Steps for an Effective Essay
Key aspects of the essay:
Clear organization: Introduction,
subheadings, conclusion. Well constructed paragraphs.
Thesis: The main point you want to
show in your paper.
Please make reference to theories,
discussions, activities, and problems analyzed in class.
Be critical rather than
Cite your sources. Avoid
of the essay:
introduction acquaints the reader with the topic. Its purpose is to get
the readers’ attention and make them want to read the essay. For this
reason, you should try to make your introduction interesting, engaging,
- Organization of the essay: The introduction also helps organize the essay. It
should tell the readers what you are going to say in your essay.
- The introduction should also contain your thesis. The
thesis should clearly and specifically convey your point. To find your
thesis, ask yourself these questions:
- What point am I attempting to make in this essay?
- Has this point been clearly indicated to my
audience in my essay?
- Context: the
introduction also needs to place your thesis or argument into some larger
- The purpose of a body paragraph is to develop and
prove the thesis. Each body paragraph should make just one point that
clearly develops and supports the thesis. In the same way that you have a
thesis to indicate the point of the essay, you should have a topic
sentence for each body paragraph.
- The topic sentence
states the point of the paragraph, and all of the other sentences should
support, develop, and explain that point. Because the topic sentence
plays an important role in your paragraph, it must be crafted with care.
When you’ve written a topic sentence, ask yourself the following
- Does the
topic sentence declare a single point of my argument?
- Does the
topic sentence further my argument?
- Is the topic
sentence relevant to my thesis?
- Is there
a clear relationship between this topic sentence and the paragraph that
- Does the
topic sentence control my paragraph?
- To develop body paragraphs, do the following:
- Provide details and explanation.
- Give examples.
- Cite statistics, cases, theories, where
- Include research as necessary.
- A paragraph
should: (i) be supportive, i.e., a supportive paragraph’s main idea clearly
develops the argument of the thesis, (ii) be strong, i.e., a strong
paragraph develops its main idea, using sufficient evidence, and (iii) be
considerate, i.e., a considerate paragraph is a coherent paragraph, which
makes sense within the text as a whole.
- Arrangement: You must also consider your
method of reasoning when you construct your paragraph. Are you using
inductive logic, working from clues towards your conclusion? If so, your
paragraph will reflect this way of thinking: your evidence will come
early on in the paragraph, and the topic sentence will appear at the end.
If, on the other hand, you are using deductive logic, your paragraph will
very likely be arranged like a syllogism.
- The other side/s: Because every thesis
presents an arguable point, you as a writer are obligated to acknowledge
in your paper the other side/s of an argument. Consider what your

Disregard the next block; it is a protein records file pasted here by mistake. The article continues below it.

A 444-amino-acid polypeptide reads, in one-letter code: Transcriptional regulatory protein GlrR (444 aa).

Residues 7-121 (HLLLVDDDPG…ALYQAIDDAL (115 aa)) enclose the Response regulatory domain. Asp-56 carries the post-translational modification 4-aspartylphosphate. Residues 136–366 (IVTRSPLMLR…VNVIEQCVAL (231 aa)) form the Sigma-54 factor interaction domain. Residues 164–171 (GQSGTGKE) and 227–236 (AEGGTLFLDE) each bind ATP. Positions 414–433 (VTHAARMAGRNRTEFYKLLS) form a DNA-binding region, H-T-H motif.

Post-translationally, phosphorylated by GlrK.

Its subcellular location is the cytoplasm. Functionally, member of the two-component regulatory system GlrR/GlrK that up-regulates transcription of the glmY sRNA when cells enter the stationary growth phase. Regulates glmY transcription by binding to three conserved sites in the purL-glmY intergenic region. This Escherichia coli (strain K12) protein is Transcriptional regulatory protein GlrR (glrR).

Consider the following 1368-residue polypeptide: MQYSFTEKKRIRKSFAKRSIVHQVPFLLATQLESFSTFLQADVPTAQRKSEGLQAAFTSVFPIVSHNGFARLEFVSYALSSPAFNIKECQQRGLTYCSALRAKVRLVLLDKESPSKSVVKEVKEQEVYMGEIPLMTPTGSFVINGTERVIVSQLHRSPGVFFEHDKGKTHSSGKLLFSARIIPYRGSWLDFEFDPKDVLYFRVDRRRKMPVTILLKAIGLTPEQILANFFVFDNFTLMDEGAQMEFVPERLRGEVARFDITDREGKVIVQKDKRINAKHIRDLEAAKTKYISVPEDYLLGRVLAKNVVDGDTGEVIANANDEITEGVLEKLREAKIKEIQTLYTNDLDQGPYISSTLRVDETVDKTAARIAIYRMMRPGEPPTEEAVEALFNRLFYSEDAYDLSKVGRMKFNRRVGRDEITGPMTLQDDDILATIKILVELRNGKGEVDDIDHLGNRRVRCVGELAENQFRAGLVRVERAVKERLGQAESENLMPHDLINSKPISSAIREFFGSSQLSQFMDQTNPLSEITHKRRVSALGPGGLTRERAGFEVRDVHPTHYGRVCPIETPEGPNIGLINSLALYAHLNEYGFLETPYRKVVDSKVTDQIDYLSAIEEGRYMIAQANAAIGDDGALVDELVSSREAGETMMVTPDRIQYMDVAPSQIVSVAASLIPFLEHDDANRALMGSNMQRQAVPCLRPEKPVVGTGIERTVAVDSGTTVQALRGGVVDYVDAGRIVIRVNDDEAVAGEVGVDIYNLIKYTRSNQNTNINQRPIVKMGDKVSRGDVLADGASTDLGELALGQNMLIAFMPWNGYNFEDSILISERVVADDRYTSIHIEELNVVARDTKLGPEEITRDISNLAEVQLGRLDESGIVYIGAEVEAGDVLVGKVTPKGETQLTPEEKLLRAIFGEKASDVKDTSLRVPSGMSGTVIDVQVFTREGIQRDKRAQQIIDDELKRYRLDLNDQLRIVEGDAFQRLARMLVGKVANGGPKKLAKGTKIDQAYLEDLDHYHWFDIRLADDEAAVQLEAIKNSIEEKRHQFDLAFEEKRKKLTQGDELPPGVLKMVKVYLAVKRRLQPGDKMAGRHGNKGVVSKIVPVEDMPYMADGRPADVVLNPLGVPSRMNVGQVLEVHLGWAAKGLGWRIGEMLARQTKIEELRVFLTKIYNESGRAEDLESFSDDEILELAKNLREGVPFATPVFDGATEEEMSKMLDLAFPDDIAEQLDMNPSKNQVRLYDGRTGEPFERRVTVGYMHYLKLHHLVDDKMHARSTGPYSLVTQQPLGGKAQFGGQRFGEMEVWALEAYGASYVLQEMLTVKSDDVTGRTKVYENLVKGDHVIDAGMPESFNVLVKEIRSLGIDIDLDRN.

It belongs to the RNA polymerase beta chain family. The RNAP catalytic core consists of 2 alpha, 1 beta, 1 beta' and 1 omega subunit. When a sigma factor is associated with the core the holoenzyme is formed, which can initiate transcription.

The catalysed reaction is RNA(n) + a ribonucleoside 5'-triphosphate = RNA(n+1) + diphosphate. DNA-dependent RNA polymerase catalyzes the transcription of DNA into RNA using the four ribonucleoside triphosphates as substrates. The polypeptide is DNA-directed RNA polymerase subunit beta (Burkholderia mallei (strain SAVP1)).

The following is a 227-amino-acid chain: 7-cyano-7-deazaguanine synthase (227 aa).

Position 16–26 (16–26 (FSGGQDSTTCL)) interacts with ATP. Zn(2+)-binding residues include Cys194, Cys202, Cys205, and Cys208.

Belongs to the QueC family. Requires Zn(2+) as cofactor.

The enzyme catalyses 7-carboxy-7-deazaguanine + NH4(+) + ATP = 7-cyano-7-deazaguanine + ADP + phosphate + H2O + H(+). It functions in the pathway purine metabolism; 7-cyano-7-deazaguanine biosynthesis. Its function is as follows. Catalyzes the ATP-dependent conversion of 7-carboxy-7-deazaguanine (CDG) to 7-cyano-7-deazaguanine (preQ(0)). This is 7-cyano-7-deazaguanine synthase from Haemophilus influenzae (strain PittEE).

opponents might say against your argument. Then determine where and how
you want to deal with the opposition. Do you want to dismiss the
opposition in the first paragraph? Do you want to list each opposing
argument and rebut them one by one? Your decisions will determine how you
structure your paper.
- The purpose of the conclusion is to bring the essay
to a satisfying close. You should avoid bringing up a new point in your
conclusion and you should avoid lengthy and excessive summary. The most
successful conclusions are thoughtful and reflective.
- Back to context.
After having presented your topic and proven
your thesis, you want to be able to make an overarching statement based
on that information. Just as the introduction sought to place the paper
in the larger context about the topic, so should the conclusion insist on
returning the reader to that ongoing conversation, but with the feeling
that they have learned something more.
- A summary of
what the reader has just read is important to the conclusion --
particularly if your argument has been complicated or has covered a lot
of ground. But this is not enough.
- If you struggle with concluding your work, reread
the essay and ask yourself the following questions:
- What have I learned from having written this
are the implications or consequences of my thesis?
is the last impression with which I want to leave my audience?
Adapted from Florida Gulf Coast University’s Writing Center and Dartmouth University’ Writing Program
Evaluation criteria (from the course outline)
the research paper adequately deal with the selected topic? Does the research
paper show an understanding of the topic dealt with?
the research paper show a clear, coherent, and comprehensive treatment of the
the research paper integrate knowledge acquired throughout the course? Does it
make specific reference to theories discussed in class?
the research paper make reference to class discussions and activities?
the research paper follow the style, language, citation method, and
organization analyzed in class?